State looks at safety of Hanford short shipments

Annette Cary, Tri-City HeraldJuly 31, 2013 

The state of Washington is taking a close look at how the Department of Energy transports waste from the Hanford nuclear reservation to a nearby treatment plant, a recent inspection report indicates.

The inspection report was obtained by Hanford Challenge, and both DOE and the Washington State Department of Ecology declined to discuss the report during what the state called "an ongoing enforcement process."

The inspection report indicated that more information was being gathered.

The document, which was signed by two state employees July 8 and 11, focused on whether the public and environment are being adequately protected as waste is shipped from central Hanford to Perma-Fix Northwest, which is just off the Hanford nuclear reservation, for treatment.

About 12 miles of the route are on roads open to the public, according to the report.

DOE has been shipping waste, typically containers of debris with radioactive and hazardous chemical contamination, by what it calls a rolling road closure starting at the Wye Barricade, where public access onto Hanford is barred.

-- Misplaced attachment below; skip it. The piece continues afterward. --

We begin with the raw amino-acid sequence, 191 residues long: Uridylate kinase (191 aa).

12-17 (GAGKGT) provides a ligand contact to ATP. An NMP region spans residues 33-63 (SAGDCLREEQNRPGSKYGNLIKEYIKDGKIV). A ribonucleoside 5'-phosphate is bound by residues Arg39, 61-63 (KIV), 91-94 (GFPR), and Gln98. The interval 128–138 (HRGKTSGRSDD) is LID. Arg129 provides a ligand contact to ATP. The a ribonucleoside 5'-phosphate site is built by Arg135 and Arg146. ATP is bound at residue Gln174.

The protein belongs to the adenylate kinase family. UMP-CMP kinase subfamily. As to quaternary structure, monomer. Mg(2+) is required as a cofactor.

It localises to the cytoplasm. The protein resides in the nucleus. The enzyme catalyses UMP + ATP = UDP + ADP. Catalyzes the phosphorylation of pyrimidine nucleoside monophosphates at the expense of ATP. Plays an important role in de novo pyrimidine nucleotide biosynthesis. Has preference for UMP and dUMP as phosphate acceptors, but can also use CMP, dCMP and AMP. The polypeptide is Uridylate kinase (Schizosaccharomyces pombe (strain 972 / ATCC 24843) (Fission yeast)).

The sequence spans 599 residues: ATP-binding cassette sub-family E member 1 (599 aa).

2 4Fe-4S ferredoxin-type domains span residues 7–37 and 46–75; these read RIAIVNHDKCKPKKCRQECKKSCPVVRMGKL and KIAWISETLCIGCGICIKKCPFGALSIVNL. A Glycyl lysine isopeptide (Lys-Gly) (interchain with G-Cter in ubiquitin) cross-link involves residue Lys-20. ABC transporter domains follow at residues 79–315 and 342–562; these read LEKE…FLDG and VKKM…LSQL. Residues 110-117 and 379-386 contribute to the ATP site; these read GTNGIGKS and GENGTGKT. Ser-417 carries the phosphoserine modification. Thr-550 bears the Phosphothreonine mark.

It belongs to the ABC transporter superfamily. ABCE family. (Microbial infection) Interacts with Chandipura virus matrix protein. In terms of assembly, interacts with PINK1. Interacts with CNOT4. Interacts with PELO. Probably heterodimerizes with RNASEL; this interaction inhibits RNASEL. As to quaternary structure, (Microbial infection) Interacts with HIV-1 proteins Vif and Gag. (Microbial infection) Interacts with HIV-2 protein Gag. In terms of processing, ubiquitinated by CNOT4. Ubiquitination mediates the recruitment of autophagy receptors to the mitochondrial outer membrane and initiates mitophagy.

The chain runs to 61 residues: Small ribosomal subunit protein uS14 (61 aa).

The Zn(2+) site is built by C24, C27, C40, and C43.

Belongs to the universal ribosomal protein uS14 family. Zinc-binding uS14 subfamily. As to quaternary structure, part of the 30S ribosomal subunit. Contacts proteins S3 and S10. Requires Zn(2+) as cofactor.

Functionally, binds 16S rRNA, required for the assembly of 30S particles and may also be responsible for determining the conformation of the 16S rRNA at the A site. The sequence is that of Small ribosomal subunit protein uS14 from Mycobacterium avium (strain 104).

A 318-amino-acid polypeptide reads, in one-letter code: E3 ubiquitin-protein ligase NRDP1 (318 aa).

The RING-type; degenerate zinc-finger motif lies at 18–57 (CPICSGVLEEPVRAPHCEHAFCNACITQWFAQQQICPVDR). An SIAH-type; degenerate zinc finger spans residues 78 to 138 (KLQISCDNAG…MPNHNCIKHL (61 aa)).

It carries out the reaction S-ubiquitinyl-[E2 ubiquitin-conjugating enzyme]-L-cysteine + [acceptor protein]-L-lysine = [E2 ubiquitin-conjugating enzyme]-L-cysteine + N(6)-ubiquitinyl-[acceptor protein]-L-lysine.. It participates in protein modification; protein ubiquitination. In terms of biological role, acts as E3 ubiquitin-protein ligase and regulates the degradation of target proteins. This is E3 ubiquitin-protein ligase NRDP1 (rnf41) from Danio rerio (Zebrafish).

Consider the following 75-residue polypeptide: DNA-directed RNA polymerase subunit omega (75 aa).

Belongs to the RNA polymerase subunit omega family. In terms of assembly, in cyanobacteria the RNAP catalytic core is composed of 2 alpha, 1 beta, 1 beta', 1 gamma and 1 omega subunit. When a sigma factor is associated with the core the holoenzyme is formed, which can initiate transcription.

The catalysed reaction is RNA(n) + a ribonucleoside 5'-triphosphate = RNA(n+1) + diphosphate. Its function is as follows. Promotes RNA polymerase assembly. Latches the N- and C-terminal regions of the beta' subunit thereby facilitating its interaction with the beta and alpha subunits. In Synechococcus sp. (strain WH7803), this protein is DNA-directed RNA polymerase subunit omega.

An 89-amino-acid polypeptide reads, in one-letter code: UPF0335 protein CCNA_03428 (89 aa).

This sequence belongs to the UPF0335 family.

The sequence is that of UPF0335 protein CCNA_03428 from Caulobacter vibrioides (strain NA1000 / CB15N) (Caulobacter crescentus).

The shipments travel Route 4 South and then turn onto Battelle Boulevard in north Richland, according to the state report.

Pilot cars travel in front and back of the waste shipment truck. But the public has unrestricted access to two lanes in the opposite direction of Route 4 South, according to the report. In addition, crossroads are not controlled, according to the report.

Between 2009 and 2012 about 2.3 million pounds of hazardous waste was transported from Hanford to Perma-Fix, according to the report.

The inspection also questioned whether appropriate shipping packages were used after looking at shipments made on March 22 and 23.

The state calculated radioactivity of the drums and determined they needed to be shipped in more protective containers. They were shipped in Type A containers for radioactive materials, but their level of radioactivity required Type B containers, the report indicated.

Type B containers must meet more stringent Nuclear Regulatory Commission requirements, such as surviving a fire of 1,475 degrees for 30 minutes.

The report also said that liquids were found in some packages when Perma-Fix opened them and there was damp sludge in the overpack.

"The selection of non-compliant packages to transport mixed (radioactive and chemical) waste presents a risk to human health and the environment," said the summary of the report.

-- Annette Cary: 582-1533; acary@tricityherald.com; Twitter: @HanfordNews

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